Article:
Most of the radon ingested in water is excreted within hours. There is some risk from drinking water with elevated radon because radioactive decay can occur within the body where tissues, such as the stomach lining, would be exposed. However, alpha particles emitted by radon and its decay product in water prior to drinking quickly lose their energy and are taken up by other compounds in water, and do not themselves pose a health concern.
Almost all risk from radon comes from breathing air containing radon and its decay products. The health risk of ingesting (swallowing) radon, in water, for example, is much smaller than the risk of inhaling radon and its decay products.
When radon is inhaled, the alpha particles from its radioactive decay directly strike sensitive lung tissue causing damage that can lead to lung cancer. However, since radon is a gas, most of it is exhaled. The radiation dose comes largely from radon's decay products. They enter the lungs on dust particles that lodge in the airways of the lungs. These radionuclides decay quickly, exposing lung tissue to damage and producing other radionuclides that continue damaging the lung tissue.
There is no safe level of radon any exposure poses some risk of cancer. The National Academy of Sciences (NAS) studied and reported on the causes of lung cancer in two 1999 reports. They concluded that radon in indoor air is the second leading cause of lung cancer in the U.S. after cigarette smoking.
The NAS estimated that 15,000-22,000 Americans die every year from radon-related lung cancer. When people who smoke are exposed to radon as well, the risk of developing lung cancer is significantly higher than the risk of smoking alone. The chart at right compares lung cancer cases caused by radon to the incidence of other forms of cancer.
The NAS also estimated that radon in drinking water causes an additional 180 cancer deaths per year. However, almost 90% of those deaths were from lung cancer caused by inhaling radon released to the indoor air from water. Only about 10% of the deaths were from cancers of internal organs, mostly the stomach, caused by ingesting radon in water.
Several decay products can be detected in urine, blood, and lung and bone tissue. However, these tests are not generally available through typical medical facilities. Also, they cannot be used to determine accurate exposure levels, since most radon decay products deliver their dose and decay within a few hours.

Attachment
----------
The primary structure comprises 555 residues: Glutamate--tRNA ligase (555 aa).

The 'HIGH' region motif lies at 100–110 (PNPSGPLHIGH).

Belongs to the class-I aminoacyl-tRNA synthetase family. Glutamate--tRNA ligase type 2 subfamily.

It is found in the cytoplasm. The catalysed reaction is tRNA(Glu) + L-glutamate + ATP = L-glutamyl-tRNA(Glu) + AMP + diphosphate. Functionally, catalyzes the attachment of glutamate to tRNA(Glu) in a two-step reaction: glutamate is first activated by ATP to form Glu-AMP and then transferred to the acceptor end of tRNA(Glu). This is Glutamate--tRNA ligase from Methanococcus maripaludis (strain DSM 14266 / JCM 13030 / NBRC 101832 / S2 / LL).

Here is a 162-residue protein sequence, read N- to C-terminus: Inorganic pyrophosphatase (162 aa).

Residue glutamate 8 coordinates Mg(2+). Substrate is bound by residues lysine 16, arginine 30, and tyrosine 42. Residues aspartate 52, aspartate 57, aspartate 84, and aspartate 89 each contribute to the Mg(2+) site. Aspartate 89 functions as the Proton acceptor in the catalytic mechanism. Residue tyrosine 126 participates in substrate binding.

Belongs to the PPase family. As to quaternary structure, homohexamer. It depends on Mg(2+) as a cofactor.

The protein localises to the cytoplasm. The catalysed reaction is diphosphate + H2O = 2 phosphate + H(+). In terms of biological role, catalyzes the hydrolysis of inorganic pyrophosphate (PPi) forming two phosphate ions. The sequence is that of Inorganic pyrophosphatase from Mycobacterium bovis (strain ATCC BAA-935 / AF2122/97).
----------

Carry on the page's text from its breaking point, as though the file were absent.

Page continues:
The best way to assess exposure to radon is by measuring concentrations of radon (or radon decay products) in the air you breathe at home.
You cannot see, feel, smell, or taste radon. Testing your home is the only way to know if you and your family are at risk from radon. EPA and the Surgeon General recommend testing for radon in all homes below the third floor. EPA also recommends testing in schools.
Radon testing is inexpensive and easy to do. It should only take a few minutes of your time. Millions of Americans have already tested their homes for radon. Various low-cost, do-it-yourself test kits are available through the mail and in hardware stores and other retail outlets. You can also hire a trained contractor to do the testing for you.
The first step is to test your home for radon, and have it fixed if it is at or above EPA's Action Level of 4 picocuries per liter. You may want to take action if the levels are in the range of 2-4 picocuries per liter. Generally, levels can be brought below 2 pCi/l fairly simply.
The best method for reducing radon in your home will depend on how radon enters your home and the design of your home. For example, sealing cracks in floors and walls may help to reduce radon, but is not sufficient. There are also systems that remove radon from the crawl space or from beneath the concrete floor or basement slab that are effective at keeping radon from entering your home. These systems are simple and don't require major changes to your home. Other methods may be necessary.
People who have private wells should test their well water to ensure that radon levels meet EPA's proposed standard.
Since 1988, EPA and the U.S. Surgeon General have issued Health Advisories recommending that all homes be tested below the third floor for radon. They also recommended fixing homes with radon levels at or above 4 picocuries per liter (pCi/L), EPA's National Voluntary Action Level. EPA and the Surgeon General also recommend that schools nationwide be tested for radon.
EPA has established a voluntary program to promote radon awareness, testing, and reduction. The program sets an ‘Action Level' of 4 picocuries per liter (pCi/l) of air for indoor radon. The action level is not the maximum safe level for radon in the home. However, the lower the level of radon, the better. Generally, levels can be brought below 2 pCi/l fairly simply.
In addition to working with homeowners, EPA is working with home builders and building code organizations. The goals are to help newly constructed homes be more radon resistant and to encourage radon testing when existing homes are sold.
The 1988 Indoor Radon Abatement Act authorizes EPA to provide grants to states to support testing and reducing radon in homes. With various non-governmental and public health organizations, EPA promotes awareness and reduction of indoor radon. Partners include the American Lung Association, the National Environmental Health Association, the American Society of Home Inspectors, and others. The page, Radon Publications and Resources, provides a list of EPA-sponsored publications in English and Spanish.
EPA has also proposed a standard for the maximum amount of radon that may be found in drinking from community water systems using groundwater.
Source: Environmental Protection Agency